Surgery remains treatment of choice for appendicitis in kids

Reuters Health Information: Surgery remains treatment of choice for appendicitis in kids

Surgery remains treatment of choice for appendicitis in kids

Last Updated: 2017-08-24

By Scott Baltic

NEW YORK (Reuters Health) - Appendectomy should still be the preferred treatment for uncomplicated appendicitis in children, rather than conservative, antibiotic-based treatment, according to a systematic review and meta-analysis.

Researchers evaluated data from five pertinent studies involving 442 children with uncomplicated appendicitis, 189 treated conservatively with antibiotics and 253 who underwent appendectomies. Their data were published online, August 17, in Archives of Disease in Childhood.

Treatment efficacy - defined as resolution of acute appendicitis without complications - was significantly greater among surgically treated than conservatively treated patients (98% vs.74%; relative risk, 0.77). Surgery outperformed conservative treatment in all five studies.

Conservatively treated patients were also about 7 times more likely to be rehospitalized, and their outcomes were especially poor relative to surgery if they had fecoliths.

Conservatively treated patients without fecoliths had a trend toward fewer complications, a trend toward increased efficacy, and a lower readmission rate, compared to conservatively treated patients with fecoliths. Nonetheless, the conservative approach in patients without a fecolith remained inferior to surgery, in terms of both treatment efficacy and readmission risk.

The authors concluded that no advantage for conservative treatment is evident. They also said that the complication and efficacy rates they found in children differ from those previously found in adults, "where antibiotic treatment for uncomplicated appendicitis seemed to be a valuable option."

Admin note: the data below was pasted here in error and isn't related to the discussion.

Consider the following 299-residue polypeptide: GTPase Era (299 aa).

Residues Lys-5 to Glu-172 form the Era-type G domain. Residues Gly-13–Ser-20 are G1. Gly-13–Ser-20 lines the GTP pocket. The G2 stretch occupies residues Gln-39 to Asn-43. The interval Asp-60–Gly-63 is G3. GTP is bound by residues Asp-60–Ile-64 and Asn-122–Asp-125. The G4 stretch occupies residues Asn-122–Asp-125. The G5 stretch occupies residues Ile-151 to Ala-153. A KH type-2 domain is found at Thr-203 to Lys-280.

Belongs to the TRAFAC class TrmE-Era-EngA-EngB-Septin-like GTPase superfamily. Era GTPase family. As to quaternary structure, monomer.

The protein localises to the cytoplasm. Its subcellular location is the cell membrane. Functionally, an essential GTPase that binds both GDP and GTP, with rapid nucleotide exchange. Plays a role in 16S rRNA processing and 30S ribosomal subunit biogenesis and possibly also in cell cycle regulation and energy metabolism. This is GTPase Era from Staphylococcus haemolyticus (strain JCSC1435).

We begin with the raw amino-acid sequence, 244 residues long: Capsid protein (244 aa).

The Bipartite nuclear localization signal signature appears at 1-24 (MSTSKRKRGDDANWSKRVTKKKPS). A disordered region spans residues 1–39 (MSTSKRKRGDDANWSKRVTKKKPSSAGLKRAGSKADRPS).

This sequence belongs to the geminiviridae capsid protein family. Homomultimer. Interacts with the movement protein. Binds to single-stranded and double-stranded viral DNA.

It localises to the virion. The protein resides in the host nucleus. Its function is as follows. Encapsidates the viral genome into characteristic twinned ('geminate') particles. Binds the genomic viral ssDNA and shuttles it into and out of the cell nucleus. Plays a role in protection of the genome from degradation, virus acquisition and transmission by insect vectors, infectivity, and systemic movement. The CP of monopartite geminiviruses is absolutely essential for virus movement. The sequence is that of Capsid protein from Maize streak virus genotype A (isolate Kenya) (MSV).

They noted, however, "major methodological limitations" in the studies they analyzed, including overall low quality (only one study was randomized), a variety of protocols for conservative treatment, and a range of follow-up periods (from 1 to 4 years).

The authors also stressed the need for further research, noting that because the pathogenesis of appendicitis is still unresolved, conservative treatment that includes antibiotics and bowel rest might provide "a reasonable alternative" to appendectomy in select pediatric patients.

The role of fecoliths in appendicitis is not clear, lead author Dr. Ulf Kessler, of Bern University Hospital, in Switzerland, told Reuters Health by email. He explained that obstruction by fecoliths might be just one causative element in appendicitis, but that not every fecolith necessarily results in appendicitis.

Studies that have evaluated non-operative management of otherwise healthy children with non-ruptured appendicitis found that 80% to 90% of those given antibiotics "get better," Dr. David Rothstein, an associate professor of surgery at the University at Buffalo, in New York State, told Reuters Health by email.

Up to 25% of those patients, however, end up having the appendix removed within a year, whether because of recurrent appendicitis, recurrent pain thought to be appendicitis, or simply parental worry, he said. "The percentage of patients who end up back in the emergency room or pediatrician's office with some sort of abdominal pain is higher undoubtedly" than the 25% figure.

Dr. Rothstein noted that data are still needed on long-term financial and other costs, such as the days lost from school or work, when kids are being evaluated for new belly pain; the additional costs of workup; and potential complications of antibiotic therapy.

He also pointed out that what the appendix does is still not well understood. A few papers during the past 10 to 15 years, he explained, have suggested it serves as a repository of "normal" bacteria so that after diarrheal illness, the appendix can repopulate the gut. "If we had proof, there could be more of an argument to keep the appendix and not remove it surgically," he said. "But we don't."


Arch Dis Child 2017.

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